Tag Archive: DuckDuckGo


Search Engine DuckDuckGo Is Taking On Google By Doing The One Thing They Won’t Do

DuckDuckGo

 

 

” DuckDuckGo bills itself as “the search engine that doesn’t track you”. After the revelations in the US National Security Agency files, that sounds tempting. 

  Named after the playground game duck duck goose, the site is not just banking on the support of people paranoid about GCHQ and the NSA. Its founder, Gabriel Weinberg, argues that privacy makes the web search better, not worse. Since it doesn’t store your previous searches, it does not and cannot present personalized search results. That frees users from the filter bubble – the fear that, as search results are increasingly personalized, they are less likely to be presented with information that challenges their existing ideas.

  It also means that DuckDuckGo is forced to keep its focus purely on search. With no stores or data to tap, it cannot become an advertising behemoth, it has no motivation to start trying to build a social network and it doesn’t get anything out of scanning your emails to create a personal profile.

  Having answered one billion queries in 2013 alone, DuckDuckGo is on the rise. We asked Weinberg about his website’s journey.”

 

 

Read more about private , or more private anyway , web browsing with DuckDuckGo here .

 

 

 

 

 

 

 

 

Report: US Tech Companies Lose Business Following PRISM Revelations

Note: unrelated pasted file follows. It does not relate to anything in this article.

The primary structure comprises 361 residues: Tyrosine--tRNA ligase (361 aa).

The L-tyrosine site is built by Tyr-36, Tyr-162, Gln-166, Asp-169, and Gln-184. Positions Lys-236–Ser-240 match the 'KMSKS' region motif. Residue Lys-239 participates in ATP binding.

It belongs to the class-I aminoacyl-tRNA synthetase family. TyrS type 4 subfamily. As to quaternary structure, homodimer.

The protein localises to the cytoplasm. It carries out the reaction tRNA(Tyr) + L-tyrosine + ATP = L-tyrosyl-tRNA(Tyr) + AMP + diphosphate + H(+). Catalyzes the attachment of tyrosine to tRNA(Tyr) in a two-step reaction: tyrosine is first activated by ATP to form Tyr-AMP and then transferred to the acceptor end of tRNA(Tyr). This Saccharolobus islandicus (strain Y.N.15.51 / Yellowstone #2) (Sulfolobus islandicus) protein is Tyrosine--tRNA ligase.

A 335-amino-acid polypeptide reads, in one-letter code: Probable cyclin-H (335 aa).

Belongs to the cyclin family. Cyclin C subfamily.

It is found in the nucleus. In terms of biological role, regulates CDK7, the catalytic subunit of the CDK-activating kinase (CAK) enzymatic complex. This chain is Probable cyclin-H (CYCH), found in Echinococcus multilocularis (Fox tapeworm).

A protestor wearing a Guy Fawkes mask demonstrates against the PRISM program on June 29, 2013 in Hannover, Germany

 

” Tech companies alleged to be partnering with the U.S. government in a mass Internet surveillance program are losing business, AFP reports.

“The Cloud Security Alliance said 10 percent of its non-US members have cancelled a contract with a US-based cloud provider, and 56 percent said they were less likely to use an American company,” said the publication.

The survey was conducted online between June 25 and July 9.”

 

 

 

 

 

 

Or At Least Make It More Difficult

 

 

 

 

 

Assuming that your data is being watched, what might you do to hide it?

 

First, consider not putting so much stuff out there in the first place. Wuergler devised a program he calls Stalker that can siphon off nearly all of your digital information to put together an amazingly complete portrait of your life and pretty much find out where you are at all times. Use Facebook if you must, but realize you’re making it easy for the government to track and find you when they choose to do so.

A second step toward increased privacy is to use a browser like DuckDuckGo, which does not collect the sort of information—say, your IP address—that can identify you with your Internet searches. Thus, if the government bangs on their doors to find out what you’ve been up to, DuckDuckGo has nothing to hand over. I have decided to make DuckDuckGo my default for general browsing, turning to Google only for items such as breaking news and scholarly articles. (Presumably, the NSA would be able to tap into my searches on DuckDuckGo in real time.)

Third, TOR offers free software and a network of relays that can shield your location from prying eyes. TOR operates by bouncing your emails and files around the Internet through encrypted relays. Anyone intercepting your message once it exits a TOR relay cannot trace it back to your computer and your physical location. TOR is used by dissidents and journalists around the world. On the downside, in my experience it operates more slowly than, say, Google.”